While the main function of the bass is to outline the harmony of pianists, guitarists, singers, or an orchestra or big band, the bass guitar can also be used as a harmonic instrument to play chords. The following chord chart is a great start for bassists learning how to use the bass as a chord instrument to accompany others or to use chords in a bass solo.
Bass Chord Chart
The following printable contains the chord chart. To print, click on the image. If you need help, consult this Guide To Adobe Printables.
Basic Chord Theory
There are four triads in music: the major, minor, augmented, and diminished. Major and minor chords are "home base" type chords and can be the key a piece of music is in, while the augmented and diminished chords are "vehicle" type chords that are used to go somewhere, most often to a major or minor chord. The following ideas will help you get the most out of the chart and offer ideas on how to put the chords to use in a variety of musical situations.
- The cycle of fourths is a pattern musicians use to learn something in all twelve keys and is: C - F - Bb -Eb - Ab - Db - Gb - B - E - A - D -G. Once you learn the first four triads on the chart - C, Cm, C aug and C dim - learn them in all the keys.
- Take some simple chord progressions such as C - G - Am - F, which can be found in the Beatles Let It Be and many other popular songs, and play through them on the bass.
- Use the chart to play the chord progressions you're working on in different keys. Listen for the clarity in each different example.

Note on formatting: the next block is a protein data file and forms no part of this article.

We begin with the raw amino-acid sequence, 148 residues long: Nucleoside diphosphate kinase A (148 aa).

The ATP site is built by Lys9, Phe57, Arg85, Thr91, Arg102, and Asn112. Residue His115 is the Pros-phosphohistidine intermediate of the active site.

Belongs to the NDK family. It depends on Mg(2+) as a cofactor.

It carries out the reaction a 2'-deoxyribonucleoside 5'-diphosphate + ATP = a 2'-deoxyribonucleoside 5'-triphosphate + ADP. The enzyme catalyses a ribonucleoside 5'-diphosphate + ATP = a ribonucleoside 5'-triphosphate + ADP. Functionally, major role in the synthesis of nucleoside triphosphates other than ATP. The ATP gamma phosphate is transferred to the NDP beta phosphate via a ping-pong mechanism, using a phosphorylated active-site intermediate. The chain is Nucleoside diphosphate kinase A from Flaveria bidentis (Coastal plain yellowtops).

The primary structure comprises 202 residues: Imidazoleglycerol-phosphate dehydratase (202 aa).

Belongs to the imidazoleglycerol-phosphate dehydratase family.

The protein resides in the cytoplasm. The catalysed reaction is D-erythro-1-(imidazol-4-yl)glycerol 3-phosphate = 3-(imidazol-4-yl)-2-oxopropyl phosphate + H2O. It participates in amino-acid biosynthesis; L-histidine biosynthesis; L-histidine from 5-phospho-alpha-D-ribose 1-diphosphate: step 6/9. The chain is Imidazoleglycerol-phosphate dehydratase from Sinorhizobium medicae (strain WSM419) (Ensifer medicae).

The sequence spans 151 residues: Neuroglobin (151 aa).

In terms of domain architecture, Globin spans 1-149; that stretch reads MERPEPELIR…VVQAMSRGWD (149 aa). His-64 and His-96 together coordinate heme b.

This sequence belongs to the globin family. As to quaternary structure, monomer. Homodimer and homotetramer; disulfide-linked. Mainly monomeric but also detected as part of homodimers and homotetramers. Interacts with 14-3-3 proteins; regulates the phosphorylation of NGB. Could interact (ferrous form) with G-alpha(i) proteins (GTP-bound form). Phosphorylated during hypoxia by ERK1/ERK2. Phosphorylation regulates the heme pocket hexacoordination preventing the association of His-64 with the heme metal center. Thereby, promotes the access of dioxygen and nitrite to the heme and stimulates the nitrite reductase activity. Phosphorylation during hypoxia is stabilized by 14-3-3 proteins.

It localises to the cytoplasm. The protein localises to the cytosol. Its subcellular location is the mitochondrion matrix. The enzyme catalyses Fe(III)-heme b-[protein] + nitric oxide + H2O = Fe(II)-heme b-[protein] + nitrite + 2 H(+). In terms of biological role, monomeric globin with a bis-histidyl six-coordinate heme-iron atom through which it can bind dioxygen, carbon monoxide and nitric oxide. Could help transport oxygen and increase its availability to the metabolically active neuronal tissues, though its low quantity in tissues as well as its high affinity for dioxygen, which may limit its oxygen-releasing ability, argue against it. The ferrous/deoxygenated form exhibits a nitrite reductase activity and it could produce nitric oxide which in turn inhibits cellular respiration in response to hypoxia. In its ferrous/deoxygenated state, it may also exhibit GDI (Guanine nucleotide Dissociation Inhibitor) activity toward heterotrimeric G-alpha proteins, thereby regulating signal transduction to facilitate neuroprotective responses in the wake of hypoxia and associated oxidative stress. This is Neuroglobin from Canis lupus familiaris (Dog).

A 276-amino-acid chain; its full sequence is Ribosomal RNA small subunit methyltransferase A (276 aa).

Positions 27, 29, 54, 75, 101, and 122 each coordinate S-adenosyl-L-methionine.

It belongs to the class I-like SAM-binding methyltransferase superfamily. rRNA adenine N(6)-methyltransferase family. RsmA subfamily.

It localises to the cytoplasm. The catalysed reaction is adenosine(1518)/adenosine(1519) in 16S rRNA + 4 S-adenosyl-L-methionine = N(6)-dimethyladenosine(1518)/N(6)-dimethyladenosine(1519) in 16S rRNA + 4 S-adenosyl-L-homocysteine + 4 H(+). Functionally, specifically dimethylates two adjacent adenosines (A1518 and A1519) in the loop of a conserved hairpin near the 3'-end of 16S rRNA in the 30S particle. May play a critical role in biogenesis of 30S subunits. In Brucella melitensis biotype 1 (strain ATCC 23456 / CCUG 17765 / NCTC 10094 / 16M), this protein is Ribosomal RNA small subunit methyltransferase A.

- Create bass lines for the progressions you play with the notes in the chords.
The Seventh Chord and Beyond
A seventh chord is also mostly a "vehicle" type chord that brings you "home," except in the genres of jazz, blues, rhythm and blues, and funk, where a seventh chord may be a "home base" type chord. Major and minor seventh chords are most often used in jazz, standard songs, and Broadway show tunes.
- Play and learn the seventh chords in all 12 keys.
- Play them in some common patterns including Am7 - Gm7 C7 - Fmaj7 - E7, which is the first four bars of the Bobby Hebb classic Sunny, C7 - F7 - C7 - G7, a blues based progression, and Cmaj7 - Am7 - Dm7 - G7, the main changes for the Bobby Womack hit Breezin'.
- As with all lessons, use a metronome to help increase your speed and keep the train running on time.
- Play the bass chord progressions with different feels like rock, swing, Latin, and funk.
Food for Thought
In certain registers of the bass playing, the full triad or seventh chord may sound too dark or muddy where the notes lose clarity. Experiment with playing bass guitar chords with only the "chord defining intervals." For triads only play the root and third. For example in the key of C, play only C and E. For seventh chords, play only the third and seventh so that on a C7 chord, you play E and Bb. Due to the nature of the bass and the low sound of the strings, many of the chords on the chart will also sound great played up an octave, or twelve frets on the bass. Experiment with playing these chords in different registers and use your ear. The last part of the chart contains some blank bass diagrams for your notes and ideas.